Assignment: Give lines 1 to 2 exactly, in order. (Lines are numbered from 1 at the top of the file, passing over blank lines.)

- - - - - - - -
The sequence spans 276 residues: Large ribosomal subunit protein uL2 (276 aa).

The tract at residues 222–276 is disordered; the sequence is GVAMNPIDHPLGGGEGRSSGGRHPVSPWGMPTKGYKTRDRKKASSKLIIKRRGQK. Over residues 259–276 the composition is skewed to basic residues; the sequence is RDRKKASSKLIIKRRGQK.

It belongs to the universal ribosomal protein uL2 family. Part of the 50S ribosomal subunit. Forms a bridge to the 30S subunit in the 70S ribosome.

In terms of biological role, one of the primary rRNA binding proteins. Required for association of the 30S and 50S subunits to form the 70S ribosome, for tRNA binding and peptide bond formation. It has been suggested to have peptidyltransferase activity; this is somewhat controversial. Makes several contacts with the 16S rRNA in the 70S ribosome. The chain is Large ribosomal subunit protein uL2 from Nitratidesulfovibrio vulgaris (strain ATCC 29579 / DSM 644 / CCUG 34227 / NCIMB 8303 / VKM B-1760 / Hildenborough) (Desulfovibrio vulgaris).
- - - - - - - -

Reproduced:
The sequence spans 276 residues: Large ribosomal subunit protein uL2 (276 aa).

The tract at residues 222–276 is disordered; the sequence is GVAMNPIDHPLGGGEGRSSGGRHPVSPWGMPTKGYKTRDRKKASSKLIIKRRGQK. Over residues 259–276 the composition is skewed to basic residues; the sequence is RDRKKASSKLIIKRRGQK.